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Nothing so good as pure old-style, old-school pesto.  Particularly when made in the old-fashioned way, with a mortar and pestle and while sitting outdoors with basil’s best friend – summer sunshine – for company.

Because the basil leaves are not cut as they would be in a food processor they preserve so much more of their aromatic oils; similarly the garlic eludes its usual sulphurous fate and the pine nuts retain their delightful savoury mealiness.

And as if that weren’t good enough news, considering the time and hassle it takes to assemble, dissemble, scoop-out-without-wasting, clean and finally put away a food processor, a mortar and pestle is downright quicker, greener, altogether simpler … and infinitely more satisfying.

I ♥ my mortar & pestle!

pesto recipe

  • a fistful of pine nuts
  • 3 or 4 or 5 small cloves of wet (young) garlic
  • a large bunch of fresh basil
  • about 50g fresh parmesan (or pecorino romano if you have it)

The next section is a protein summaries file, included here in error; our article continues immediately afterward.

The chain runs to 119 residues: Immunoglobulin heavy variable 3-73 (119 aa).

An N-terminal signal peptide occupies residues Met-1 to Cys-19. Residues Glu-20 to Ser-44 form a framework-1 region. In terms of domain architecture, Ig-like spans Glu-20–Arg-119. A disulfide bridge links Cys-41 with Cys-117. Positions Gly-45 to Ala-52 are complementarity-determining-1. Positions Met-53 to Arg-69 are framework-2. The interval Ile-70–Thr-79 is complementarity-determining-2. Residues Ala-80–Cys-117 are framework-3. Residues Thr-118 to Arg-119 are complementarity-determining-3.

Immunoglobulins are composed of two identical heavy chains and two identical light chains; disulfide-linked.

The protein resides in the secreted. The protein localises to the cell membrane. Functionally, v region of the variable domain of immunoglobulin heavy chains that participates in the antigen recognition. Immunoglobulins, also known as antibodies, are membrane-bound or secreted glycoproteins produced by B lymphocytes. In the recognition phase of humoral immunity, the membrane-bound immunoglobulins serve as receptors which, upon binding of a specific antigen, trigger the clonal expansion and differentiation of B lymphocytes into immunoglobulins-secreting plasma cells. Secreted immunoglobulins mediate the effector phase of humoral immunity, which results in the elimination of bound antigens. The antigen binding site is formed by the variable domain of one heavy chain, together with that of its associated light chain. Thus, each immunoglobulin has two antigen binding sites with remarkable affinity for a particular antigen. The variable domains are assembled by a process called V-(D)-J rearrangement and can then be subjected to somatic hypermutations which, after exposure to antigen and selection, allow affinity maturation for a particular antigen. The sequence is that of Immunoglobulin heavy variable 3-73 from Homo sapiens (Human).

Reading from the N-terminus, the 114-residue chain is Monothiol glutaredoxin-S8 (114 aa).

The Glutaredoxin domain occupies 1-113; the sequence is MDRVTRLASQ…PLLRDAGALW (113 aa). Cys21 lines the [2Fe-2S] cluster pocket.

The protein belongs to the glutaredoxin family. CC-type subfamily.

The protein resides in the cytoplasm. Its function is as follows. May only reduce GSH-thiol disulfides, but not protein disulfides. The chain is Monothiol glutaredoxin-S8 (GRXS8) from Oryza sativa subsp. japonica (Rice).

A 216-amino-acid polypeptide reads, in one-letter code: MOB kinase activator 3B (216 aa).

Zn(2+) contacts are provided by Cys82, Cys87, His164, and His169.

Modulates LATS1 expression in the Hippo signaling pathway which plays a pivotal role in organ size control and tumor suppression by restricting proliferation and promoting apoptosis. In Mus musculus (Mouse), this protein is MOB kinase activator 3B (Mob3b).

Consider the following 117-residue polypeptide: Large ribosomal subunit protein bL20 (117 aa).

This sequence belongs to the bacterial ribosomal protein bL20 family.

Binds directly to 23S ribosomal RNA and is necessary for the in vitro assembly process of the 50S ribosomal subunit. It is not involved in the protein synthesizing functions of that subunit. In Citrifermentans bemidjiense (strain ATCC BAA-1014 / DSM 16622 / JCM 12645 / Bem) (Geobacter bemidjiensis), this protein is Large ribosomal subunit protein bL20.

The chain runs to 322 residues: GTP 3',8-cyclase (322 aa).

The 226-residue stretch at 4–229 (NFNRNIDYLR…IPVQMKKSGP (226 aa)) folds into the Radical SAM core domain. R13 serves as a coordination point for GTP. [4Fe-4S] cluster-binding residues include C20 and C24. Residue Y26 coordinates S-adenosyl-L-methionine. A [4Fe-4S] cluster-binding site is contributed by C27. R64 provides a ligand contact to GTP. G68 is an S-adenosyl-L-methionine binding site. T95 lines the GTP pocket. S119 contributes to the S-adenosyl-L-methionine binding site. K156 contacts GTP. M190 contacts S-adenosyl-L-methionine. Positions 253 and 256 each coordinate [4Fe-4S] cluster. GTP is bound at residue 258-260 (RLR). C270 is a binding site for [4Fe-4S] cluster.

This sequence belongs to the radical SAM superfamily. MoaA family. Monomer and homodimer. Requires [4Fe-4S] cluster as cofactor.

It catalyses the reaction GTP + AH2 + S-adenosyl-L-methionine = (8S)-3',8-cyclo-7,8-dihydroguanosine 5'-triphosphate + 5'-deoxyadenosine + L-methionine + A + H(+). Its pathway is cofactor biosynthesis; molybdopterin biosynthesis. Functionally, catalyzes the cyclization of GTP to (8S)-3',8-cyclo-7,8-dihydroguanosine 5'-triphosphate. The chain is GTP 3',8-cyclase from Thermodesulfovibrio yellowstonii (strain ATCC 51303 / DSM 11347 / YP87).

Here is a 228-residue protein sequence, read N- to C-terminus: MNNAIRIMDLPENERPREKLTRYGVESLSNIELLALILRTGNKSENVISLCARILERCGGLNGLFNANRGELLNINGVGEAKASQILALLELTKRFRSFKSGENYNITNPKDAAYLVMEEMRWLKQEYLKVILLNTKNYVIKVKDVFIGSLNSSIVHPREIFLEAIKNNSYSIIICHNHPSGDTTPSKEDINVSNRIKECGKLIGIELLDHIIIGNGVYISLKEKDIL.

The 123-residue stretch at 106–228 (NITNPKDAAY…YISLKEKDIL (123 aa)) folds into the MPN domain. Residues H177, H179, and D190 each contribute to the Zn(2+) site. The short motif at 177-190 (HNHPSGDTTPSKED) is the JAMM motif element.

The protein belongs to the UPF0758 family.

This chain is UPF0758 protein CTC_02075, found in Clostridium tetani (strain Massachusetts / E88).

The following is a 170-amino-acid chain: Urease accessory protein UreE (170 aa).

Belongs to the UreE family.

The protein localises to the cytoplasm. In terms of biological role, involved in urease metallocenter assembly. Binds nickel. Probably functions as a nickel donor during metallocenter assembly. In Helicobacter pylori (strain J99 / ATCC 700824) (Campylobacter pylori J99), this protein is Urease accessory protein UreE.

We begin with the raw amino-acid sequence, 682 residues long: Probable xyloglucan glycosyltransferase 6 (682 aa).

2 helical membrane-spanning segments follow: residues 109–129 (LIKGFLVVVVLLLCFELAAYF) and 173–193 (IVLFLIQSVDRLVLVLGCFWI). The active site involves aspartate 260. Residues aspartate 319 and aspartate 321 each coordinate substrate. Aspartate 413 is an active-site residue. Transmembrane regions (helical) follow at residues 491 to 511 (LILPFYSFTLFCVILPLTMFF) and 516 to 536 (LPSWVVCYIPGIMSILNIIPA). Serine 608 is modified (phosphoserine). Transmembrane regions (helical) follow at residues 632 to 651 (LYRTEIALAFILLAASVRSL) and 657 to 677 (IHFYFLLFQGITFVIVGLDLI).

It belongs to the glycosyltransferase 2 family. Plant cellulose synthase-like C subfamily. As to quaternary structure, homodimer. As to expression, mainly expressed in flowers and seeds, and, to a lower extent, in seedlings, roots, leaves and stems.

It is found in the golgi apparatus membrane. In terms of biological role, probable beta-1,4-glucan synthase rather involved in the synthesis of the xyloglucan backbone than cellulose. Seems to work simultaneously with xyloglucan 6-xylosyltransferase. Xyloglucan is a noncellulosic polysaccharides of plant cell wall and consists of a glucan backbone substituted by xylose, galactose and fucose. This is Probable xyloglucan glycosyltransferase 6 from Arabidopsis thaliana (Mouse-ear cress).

• a few slugs of extra virgin olive oil

Pound the pine nuts and garlic together in your mortar until they form a paste, then strip the basil leaves from their stalks (chop or tie these together and use in a tomato sauce) and add them in small handfuls. Keep pounding and grinding, adding more leaves as they pulverize down.  When all the leaves are used and you have a rough paste, grate in the parmesan and then let down (thin) this now thick compound with olive oil, glug by glug and stirring the while, to your desired consistency.


Satisfying stirred into linguine or spaghetti: the coarse texture clings to the pasta, providing substance and savour

Delectable atop a slice of artisan bread – lovely rough consistency
Decant into a jar and keep in the fridge for a taste of summer, whatever the weather does

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